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When Life Is This Hard, Stubbornness Is A Virtue
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When Life Is This Hard, Stubbornness Is A Virtue



This is ALL THINGS CONSIDERED from NPR News. I'm Michele Norris.


And I'm Robert Siegel.

NORRIS: Based on the Novel Push by Sapphire." In a moment, we'll hear from the book's author. The movie, which is out today, is one of the season's most highly anticipated and darkest releases. Here's more from our critic Bob Mondello.

BOB MONDELLO: At a Harlem alternative high school, a last chance for problem students. A teacher asks an obese 16-year-old to introduce herself to the class.


GABOUREY SIDIBE: (as Claireece Precious Jones) My name Claireece Precious Jones. I go about Precious. I live in Harlem. I like yellow. And I have problems on my other school, so I come here.

Unidentified Woman #1 (Actor): (as Character) Something you do well?

SIDIBE: (as Precious) Nothing.

MONDELLO: Even at that, Precious understates. She started the school year old but illiterate, bruised and abused at home, pregnant with her second child by her own father.

As director Lee Daniels plunged it into a harrowing home life with a mother who's likely to slam a frying pan into Precious' head as to offer a word of kindness, you marveled that there's even a spark of resilience left. Yet somehow, Precious keeps pulling herself up even as her manipulative mother works on her social worker to drag her and her infant son back down.


MONDELLO: (as Mary Jones) They belong to me, okay? Now, there was a time, Precious had everything and I had told her that. And me and Carl, we love Precious, and you need to know that. We love Precious. And we have dreams. Precious was born around the same time Ms. Rain's son got killed, the summertime. She was born the summertime, remember? Remember that?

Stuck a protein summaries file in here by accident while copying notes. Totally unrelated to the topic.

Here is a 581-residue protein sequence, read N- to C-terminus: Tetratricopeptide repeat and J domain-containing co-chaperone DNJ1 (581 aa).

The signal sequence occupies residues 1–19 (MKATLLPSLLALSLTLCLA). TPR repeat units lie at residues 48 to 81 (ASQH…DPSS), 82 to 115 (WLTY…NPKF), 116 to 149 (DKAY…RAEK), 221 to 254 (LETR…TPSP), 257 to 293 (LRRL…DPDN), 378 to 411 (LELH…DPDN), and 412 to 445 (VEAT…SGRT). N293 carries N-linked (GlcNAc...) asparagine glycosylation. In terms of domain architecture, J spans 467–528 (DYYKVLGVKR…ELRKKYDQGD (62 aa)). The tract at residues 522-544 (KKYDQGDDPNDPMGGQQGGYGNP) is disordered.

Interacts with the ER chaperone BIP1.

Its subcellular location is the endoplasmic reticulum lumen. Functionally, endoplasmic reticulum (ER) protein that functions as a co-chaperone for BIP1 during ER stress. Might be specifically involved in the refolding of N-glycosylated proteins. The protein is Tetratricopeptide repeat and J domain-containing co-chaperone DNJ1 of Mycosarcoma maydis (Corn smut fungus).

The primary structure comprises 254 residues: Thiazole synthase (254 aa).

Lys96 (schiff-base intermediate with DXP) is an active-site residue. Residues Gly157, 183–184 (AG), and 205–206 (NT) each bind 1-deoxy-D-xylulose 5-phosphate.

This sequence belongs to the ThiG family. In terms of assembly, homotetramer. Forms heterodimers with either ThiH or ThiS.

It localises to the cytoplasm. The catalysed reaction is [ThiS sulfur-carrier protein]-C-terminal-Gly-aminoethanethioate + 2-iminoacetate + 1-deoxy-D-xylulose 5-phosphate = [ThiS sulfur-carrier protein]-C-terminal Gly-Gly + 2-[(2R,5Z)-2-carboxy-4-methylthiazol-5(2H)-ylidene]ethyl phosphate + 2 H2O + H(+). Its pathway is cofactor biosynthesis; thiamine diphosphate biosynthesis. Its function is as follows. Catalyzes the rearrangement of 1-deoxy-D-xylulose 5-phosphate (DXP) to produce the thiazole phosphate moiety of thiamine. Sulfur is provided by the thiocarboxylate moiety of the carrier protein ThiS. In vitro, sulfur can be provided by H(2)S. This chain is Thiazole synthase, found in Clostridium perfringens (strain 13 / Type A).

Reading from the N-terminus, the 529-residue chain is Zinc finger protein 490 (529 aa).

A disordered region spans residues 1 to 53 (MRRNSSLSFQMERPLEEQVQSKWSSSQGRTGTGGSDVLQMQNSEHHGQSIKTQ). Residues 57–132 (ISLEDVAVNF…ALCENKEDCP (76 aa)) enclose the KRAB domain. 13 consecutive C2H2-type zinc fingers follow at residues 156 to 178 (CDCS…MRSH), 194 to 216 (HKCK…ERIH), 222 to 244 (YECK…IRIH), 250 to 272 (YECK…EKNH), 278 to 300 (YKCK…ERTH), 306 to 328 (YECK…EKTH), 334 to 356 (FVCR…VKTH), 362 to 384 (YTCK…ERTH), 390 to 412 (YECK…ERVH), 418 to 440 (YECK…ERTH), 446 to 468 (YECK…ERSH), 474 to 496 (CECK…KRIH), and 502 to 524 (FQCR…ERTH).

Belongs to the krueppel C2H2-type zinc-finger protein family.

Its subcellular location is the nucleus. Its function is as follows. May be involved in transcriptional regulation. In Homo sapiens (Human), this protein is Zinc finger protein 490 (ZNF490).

SIDIBE: (as Precious) I was born in November.

MONDELLO: (as Mary) November. Yeah. That's right.

MONDELLO: Gabourey Sidibe who plays Precious is quietly monumental in her film debut. Her face so full, it scarcely seems capable of registering emotion. And she is surrounded by supporting players as unlikely as they are gifted. Rocker Lenny Kravitz as the maternity nurse, drabbed down pop star Mariah Carey as a bulldog of a social worker and standup comic Mo'Nique, shattered and shattering as a monstrous mother so psychologically damaged, she doesn't even register what she's done to her child.


MARIAH CAREY: (as Mrs. Weiss) You shut up and you let him abuse your daughter.

MONDELLO: (as Mary) I did not want him to abuse my daughter. I did not want let him to hurt her.

CAREY: (as Mrs. Weiss) But you allowed him to hurt her.

MONDELLO: (as Mary) I did not want him to do nothing to her - supposed the things she told you what he did to her, who's going to love me? Who was going to make me feel good?

MONDELLO: The director isn't shy about slamming points home with sledgehammer subtlety. But he also makes the milieu and the characters in "Precious" feel so real that its story packs an emotional wallop as enormous and as affecting as its title character.

I'm Bob Mondello.

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